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Vibrating disk climbing robot
Image: UCSD

Just when I think I've seen every possible iteration of climbing robot, someone comes up with a new way of getting robots to stick to things. The latest technique comes from the Bioinspired Robotics and Design Lab at UCSD, where they've managed to get a robot to stick to smooth surfaces using a vibrating motor attached to a flexible disk. How the heck does it work?

According to a paper just published in Advanced Intelligent Systems, it's due to “the fluid mediated adhesive force between an oscillatory plate and a surface" rather than black magic. Obviously.

Weird, right? In the paper, the researchers explain that what's going on here: As the 14cm diameter flexible disk vibrates at 200 Hz, it generates a thin layer of low pressure air in between itself and the surface that it's vibrating against. Although the layer of low pressure air is less than 1 mm thick, the disk can resist 5 N of force pulling on it. You can sort of think of this as a suction effect, except that it doesn't require the disk to be constantly sealed against a surface, meaning that the robot can move around without breaking adhesion.

FigureImage: UCSD

The big advantage here is that this is about as simple and cheap as a smooth-surface climbing robot gets, especially at small(ish) scales. There are a couple of downsides too, though. The biggest one could be that 200 Hz is a frequency that's well within human hearing, which probably explains that soundtrack in the video—the robot is, as the researchers put it, “inherently quite noisy." And in contrast to some other controllable adhesion techniques, this system must be turned on at all times or it will immediately plunge to its doom.

The robot you're looking at in the video (with a 14cm disk) seems to be the sweet spot when it comes to size—going smaller means that the motor starts taking up a disproportionate amount of weight, while going larger would likely not scale well either, with the overall system mass increasing faster than the amount of adhesion that you get. The researchers suggest that “it could be advantageous to combine several disk geometries to achieve the desired load capacity and resilience to disturbances," but that's one of a number of things that the researchers need to figure out to properly characterize this novel adhesion technique.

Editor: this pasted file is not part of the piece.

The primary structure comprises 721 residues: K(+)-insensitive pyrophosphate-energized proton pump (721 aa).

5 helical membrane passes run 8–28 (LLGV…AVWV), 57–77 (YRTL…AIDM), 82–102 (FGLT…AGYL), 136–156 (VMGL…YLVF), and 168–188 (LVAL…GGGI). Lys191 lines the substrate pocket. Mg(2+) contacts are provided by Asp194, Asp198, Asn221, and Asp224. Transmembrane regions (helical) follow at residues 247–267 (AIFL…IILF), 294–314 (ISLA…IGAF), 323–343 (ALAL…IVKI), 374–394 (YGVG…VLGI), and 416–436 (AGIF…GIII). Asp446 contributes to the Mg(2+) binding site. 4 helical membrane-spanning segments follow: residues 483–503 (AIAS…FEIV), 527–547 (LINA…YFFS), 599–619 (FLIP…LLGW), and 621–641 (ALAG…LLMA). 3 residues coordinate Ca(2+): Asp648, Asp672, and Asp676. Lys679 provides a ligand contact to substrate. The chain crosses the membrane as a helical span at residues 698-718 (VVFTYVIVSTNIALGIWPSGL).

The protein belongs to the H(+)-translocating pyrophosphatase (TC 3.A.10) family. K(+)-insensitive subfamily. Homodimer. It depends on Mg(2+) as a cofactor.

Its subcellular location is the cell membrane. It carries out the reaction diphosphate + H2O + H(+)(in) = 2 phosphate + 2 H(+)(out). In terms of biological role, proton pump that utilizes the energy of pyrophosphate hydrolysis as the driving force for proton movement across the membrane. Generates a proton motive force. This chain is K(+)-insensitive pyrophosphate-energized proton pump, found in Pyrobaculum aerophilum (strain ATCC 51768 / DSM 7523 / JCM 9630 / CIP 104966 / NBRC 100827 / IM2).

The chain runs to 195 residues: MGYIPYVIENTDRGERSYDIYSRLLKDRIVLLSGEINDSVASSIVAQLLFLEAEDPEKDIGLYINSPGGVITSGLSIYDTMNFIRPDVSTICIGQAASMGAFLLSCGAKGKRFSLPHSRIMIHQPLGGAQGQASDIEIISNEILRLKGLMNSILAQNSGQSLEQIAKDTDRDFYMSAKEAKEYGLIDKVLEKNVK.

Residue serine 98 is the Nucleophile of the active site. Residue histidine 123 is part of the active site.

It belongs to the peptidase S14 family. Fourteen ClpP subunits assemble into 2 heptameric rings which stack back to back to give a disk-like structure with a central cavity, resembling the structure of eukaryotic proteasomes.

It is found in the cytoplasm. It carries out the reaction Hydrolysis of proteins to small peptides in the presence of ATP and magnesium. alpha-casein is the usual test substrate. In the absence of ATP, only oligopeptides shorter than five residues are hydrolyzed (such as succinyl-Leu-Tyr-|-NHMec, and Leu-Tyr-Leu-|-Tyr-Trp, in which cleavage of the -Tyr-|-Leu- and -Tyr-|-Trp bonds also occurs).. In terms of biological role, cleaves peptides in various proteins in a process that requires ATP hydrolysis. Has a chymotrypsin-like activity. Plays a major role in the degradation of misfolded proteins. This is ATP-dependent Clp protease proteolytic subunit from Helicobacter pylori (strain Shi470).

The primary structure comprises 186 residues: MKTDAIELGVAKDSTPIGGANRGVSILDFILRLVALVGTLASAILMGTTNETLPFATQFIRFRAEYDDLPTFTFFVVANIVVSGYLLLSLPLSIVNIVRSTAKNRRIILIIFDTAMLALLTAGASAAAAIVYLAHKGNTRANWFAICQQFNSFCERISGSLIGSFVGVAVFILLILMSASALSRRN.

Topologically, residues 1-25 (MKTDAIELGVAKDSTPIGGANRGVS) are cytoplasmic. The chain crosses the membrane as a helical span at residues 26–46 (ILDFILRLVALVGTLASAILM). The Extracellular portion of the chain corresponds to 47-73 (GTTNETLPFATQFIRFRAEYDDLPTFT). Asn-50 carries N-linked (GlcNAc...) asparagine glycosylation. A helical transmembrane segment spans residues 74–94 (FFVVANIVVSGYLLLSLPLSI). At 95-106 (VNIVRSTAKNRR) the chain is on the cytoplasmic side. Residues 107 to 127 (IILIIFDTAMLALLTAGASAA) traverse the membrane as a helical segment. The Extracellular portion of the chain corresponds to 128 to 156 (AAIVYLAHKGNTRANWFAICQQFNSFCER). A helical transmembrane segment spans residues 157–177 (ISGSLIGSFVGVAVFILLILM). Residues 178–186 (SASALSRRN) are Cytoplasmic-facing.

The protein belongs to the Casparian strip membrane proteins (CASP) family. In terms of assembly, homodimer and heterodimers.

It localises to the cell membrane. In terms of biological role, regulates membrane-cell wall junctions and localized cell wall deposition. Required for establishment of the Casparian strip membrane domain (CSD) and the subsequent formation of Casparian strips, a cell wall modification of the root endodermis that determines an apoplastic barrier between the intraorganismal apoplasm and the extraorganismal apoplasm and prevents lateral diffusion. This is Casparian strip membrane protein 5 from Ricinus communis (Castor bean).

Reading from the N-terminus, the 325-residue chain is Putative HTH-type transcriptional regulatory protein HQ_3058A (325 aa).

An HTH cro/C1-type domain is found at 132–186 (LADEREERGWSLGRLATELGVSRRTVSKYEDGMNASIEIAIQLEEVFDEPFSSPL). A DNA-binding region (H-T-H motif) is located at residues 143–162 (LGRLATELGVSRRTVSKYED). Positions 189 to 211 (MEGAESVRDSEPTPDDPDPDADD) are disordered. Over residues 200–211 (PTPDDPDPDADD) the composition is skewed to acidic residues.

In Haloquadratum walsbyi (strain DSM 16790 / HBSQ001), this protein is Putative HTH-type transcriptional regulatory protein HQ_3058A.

Gas-Lubricated Vibration-Based Adhesion for Robotics, by William P. Weston-Dawkes, Iman Adibnazari, Yi-Wen Hu, Michael Everman, Nick Gravish, and Michael T. Tolley, is available here.

This article appears in the September 2021 print issue as "Curious Physics Lets Robot Crawl Across Ceilings."

The Conversation (0)

How Robots Can Help Us Act and Feel Younger

Toyota’s Gill Pratt on enhancing independence in old age

10 min read
An illustration of a woman making a salad with robotic arms around her holding vegetables and other salad ingredients.
Dan Page

By 2050, the global population aged 65 or more will be nearly double what it is today. The number of people over the age of 80 will triple, approaching half a billion. Supporting an aging population is a worldwide concern, but this demographic shift is especially pronounced in Japan, where more than a third of Japanese will be 65 or older by midcentury.

Toyota Research Institute (TRI), which was established by Toyota Motor Corp. in 2015 to explore autonomous cars, robotics, and “human amplification technologies,” has also been focusing a significant portion of its research on ways to help older people maintain their health, happiness, and independence as long as possible. While an important goal in itself, improving self-sufficiency for the elderly also reduces the amount of support they need from society more broadly. And without technological help, sustaining this population in an effective and dignified manner will grow increasingly difficult—first in Japan, but globally soon after.

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